Bkca Channel Expression Mediates Seasonal Auditory Hair Cell Plasticity
Vertebrates displaying seasonal shifts in reproductive behavior offer the opportunity to investigate bidirectional plasticity in sensory function. The plainfin midshipman (Porichthys notatus) teleost fish exhibits seasonal, steroid-dependent plasticity in frequency encoding by eighth nerve auditory afferents. To what extent changes in afferent encoding are due to plasticity of the target auditory hair cells, inclusive of molecular mechanisms of auditory encoding, were previously unanswered. Evoked potentials recorded in vivo from auditory hair cells of the sacculus, the primary division of the inner ear used for hearing in this and many teleosts, revealed frequency-dependent plasticity in auditory hair cell function in both males and females. Auditory thresholds were lower in reproductive compared to nonreproductive animals with the greatest differences occurring at higher frequencies corresponding to high-energy harmonics of vocalizations. This plasticity correlated with seasonal fluctuations in circulating steroid levels suggesting that, like saccular afferents, plasticity at the hair cell level may be steroid-dependent. Large-conductance calcium-activated potassium (BKCa) channels in non-mammalian vertebrates determine the electrical resonant properties of auditory hair cells with higher expression levels coinciding with increased best frequency. In teleosts, the pore- forming !-subunit of BKCa channels is encoded by duplicate slo1 genes resulting from whole genome duplication at the origin of teleosts. In midshipman, duplicate slo1 genes were retained through tissue-specific subfunctionalization. Expression of at least one slo1 gene is significantly upregulated in the auditory epithelium of reproductive animals compared to non-reproductives, supporting the hypothesis that increased slo1 and BKCa channel expression facilitates higher resonant frequencies and decreased thresholds in hair cells during the reproductive season. In vivo manipulation of BKCa currents using either the broad-spectrum potassium channel antagonist tetraethylammonium chloride (TEA) or the BKCa channel-specific antagonist iberiotoxin (IbTx) induced frequency-dependent changes in auditory hair cell response thresholds on the order of naturally occurring seasonal plasticity. Reproductive animals treated with either antagonist had thresholds like those recorded in nonreproductives, consistent with the role of increased BKCa channel expression facilitating higher electrical resonance in non-mammalian vertebrate hair cells. We propose that changes in BKCa channel abundance are a primary mechanism for frequency tuning plasticity in auditory hair cells among vertebrates.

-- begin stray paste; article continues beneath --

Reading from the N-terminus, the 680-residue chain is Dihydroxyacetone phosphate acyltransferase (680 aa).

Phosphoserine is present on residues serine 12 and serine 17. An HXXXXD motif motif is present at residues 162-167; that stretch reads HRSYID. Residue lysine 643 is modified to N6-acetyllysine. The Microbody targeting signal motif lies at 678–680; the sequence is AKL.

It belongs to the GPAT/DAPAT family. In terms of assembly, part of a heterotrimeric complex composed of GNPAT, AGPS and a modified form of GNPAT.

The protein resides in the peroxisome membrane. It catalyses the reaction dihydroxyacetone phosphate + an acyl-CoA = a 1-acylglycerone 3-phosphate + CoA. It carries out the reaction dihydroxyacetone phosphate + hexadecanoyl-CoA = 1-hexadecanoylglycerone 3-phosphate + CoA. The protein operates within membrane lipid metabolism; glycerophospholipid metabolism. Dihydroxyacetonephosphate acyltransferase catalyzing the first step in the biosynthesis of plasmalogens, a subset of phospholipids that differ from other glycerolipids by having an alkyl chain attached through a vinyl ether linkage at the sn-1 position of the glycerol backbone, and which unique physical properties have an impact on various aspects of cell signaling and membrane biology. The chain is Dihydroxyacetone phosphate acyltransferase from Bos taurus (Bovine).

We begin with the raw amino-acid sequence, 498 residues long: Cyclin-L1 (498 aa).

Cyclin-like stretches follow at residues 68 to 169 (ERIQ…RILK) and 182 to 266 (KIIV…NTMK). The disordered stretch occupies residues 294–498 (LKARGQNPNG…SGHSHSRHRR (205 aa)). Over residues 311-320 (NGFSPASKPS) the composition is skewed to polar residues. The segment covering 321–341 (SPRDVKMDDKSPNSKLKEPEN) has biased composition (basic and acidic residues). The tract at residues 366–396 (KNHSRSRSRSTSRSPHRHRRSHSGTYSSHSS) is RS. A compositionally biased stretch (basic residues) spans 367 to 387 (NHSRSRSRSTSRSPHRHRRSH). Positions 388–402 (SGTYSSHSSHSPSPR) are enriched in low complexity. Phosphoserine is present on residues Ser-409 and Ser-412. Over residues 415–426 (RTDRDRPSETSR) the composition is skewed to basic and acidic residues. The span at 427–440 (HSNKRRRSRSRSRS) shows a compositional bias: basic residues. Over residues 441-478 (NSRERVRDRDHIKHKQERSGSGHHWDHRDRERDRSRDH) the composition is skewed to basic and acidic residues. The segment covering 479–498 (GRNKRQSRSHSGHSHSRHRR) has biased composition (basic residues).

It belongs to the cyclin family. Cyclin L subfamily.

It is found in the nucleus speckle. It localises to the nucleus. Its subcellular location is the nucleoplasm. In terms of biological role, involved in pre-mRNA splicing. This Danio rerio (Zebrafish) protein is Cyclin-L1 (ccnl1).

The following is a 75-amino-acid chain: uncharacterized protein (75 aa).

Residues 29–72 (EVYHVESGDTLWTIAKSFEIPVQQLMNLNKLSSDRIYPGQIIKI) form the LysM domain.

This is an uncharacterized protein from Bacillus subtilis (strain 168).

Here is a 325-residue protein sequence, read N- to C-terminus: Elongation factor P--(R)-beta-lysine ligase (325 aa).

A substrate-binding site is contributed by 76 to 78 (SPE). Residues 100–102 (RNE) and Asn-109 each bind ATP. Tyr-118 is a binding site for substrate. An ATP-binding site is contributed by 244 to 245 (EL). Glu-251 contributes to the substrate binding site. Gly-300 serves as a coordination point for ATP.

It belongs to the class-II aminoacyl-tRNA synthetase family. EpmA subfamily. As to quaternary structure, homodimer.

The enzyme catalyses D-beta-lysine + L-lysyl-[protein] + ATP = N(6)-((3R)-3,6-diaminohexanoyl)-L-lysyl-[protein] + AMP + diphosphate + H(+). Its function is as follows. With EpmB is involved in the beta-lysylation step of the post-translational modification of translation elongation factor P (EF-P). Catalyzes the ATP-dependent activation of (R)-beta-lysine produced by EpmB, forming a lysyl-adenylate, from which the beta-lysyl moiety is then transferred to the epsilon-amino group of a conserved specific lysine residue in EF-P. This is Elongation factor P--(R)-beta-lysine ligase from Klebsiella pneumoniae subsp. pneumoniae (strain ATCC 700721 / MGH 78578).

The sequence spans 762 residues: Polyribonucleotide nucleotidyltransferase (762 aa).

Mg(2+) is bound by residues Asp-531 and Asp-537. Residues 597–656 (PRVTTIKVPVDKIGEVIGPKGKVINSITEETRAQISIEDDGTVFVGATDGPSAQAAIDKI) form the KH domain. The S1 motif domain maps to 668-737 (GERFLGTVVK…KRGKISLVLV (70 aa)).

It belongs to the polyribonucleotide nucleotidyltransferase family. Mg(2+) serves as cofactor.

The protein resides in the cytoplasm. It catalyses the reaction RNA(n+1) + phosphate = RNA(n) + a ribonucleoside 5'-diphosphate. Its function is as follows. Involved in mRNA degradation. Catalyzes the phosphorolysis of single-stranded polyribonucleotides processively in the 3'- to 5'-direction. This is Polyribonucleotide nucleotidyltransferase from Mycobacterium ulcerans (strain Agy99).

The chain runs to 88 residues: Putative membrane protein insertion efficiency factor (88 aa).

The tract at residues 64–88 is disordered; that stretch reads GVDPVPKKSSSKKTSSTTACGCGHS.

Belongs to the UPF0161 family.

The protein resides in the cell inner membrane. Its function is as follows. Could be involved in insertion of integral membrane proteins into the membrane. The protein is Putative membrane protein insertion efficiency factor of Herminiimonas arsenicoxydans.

Bass, Andrew Howard
Place, Ned J.; Deitcher, David Lawrence; McCobb, David Peter
Ph. D., Neurobiology
Doctor of Philosophy
dissertation or thesis